Snake Poop Identification
Since snakes do not eat plants, they do not have a lot of fiber in their system so their feces tends to be mushier than animals who eat more fiber. Contrary to popular belief, snake droppings are not long and thin, they are actually thick. When it is fresh, droppings are a dark brown in color, however it will turn a lighter color with age. Since snakes also urinate from the same hole, the urine is mixed in with the feces; this is what gives the white color inside of snake droppings that you may find.
Snake droppings are often pretty difficult to identify, and that’s if you can find them. Snakes do not use the latrine system, meaning that they leave their droppings wherever they happen to fall, there is no rhyme or reason. Snakes will poop once per meal, so depending on the species and what they are eating depends on the regularity of droppings. Snake droppings have the potential to carry bacteria such as salmonella, so if you are coming into contact with it, you must wear protective materials.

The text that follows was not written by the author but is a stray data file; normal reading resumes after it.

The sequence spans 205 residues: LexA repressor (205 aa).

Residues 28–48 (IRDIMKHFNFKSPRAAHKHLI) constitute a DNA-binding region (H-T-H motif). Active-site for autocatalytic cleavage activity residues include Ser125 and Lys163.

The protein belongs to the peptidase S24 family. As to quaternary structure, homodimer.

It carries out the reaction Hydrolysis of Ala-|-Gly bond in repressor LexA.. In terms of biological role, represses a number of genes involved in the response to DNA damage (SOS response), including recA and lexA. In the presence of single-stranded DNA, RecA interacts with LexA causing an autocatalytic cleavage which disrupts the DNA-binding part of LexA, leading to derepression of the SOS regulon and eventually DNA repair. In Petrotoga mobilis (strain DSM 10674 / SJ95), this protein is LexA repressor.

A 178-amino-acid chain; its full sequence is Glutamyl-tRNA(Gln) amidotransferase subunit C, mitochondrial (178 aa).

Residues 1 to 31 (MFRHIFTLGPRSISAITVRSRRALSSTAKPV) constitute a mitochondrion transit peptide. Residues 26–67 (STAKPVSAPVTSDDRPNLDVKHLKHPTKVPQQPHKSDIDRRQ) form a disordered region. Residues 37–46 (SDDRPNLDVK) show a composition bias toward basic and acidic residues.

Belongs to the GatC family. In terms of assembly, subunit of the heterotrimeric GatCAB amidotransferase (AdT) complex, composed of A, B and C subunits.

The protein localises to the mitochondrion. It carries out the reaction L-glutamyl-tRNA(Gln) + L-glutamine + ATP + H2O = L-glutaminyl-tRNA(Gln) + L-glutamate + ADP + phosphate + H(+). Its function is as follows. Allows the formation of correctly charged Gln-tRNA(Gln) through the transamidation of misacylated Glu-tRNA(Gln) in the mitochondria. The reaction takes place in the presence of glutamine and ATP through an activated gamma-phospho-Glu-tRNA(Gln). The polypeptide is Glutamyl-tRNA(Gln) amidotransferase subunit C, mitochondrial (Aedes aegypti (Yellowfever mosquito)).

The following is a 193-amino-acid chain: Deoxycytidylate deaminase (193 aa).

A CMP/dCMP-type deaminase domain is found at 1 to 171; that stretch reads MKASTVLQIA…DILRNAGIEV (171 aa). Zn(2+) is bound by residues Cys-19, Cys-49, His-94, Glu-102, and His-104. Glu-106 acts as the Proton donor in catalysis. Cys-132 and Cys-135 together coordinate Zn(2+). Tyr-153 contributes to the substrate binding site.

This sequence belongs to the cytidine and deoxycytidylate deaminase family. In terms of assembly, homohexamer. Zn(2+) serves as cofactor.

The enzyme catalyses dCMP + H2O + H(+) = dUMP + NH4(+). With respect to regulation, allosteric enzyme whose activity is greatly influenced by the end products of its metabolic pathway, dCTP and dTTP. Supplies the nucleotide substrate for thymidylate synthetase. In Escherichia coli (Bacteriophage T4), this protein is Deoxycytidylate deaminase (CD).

While you may not be able to find snake droppings very easily, if you have a snake in your yard you may be able to find a snake skin. This can be startling at first, as snakes shed their skin all at once, so the skin will look like a whole snake. If you have a younger snake that is still growing rapidly, you may find more skins than if you have an older snake who has already matured. Younger snakes can shed every couple of weeks to accommodate for their growing body, while mature snakes will shed up to four times a year.
Snakes may also on occasion find their way into your home, so if you are finding snake droppings or snake skins inside your home this could be a sign that a snake has found its way inside. Snakes will often try to get into your home if you are experiencing rodent issues, as this is a constant food source for them. So if you find evidence of snakes, you may want to look for rodent evidence as well.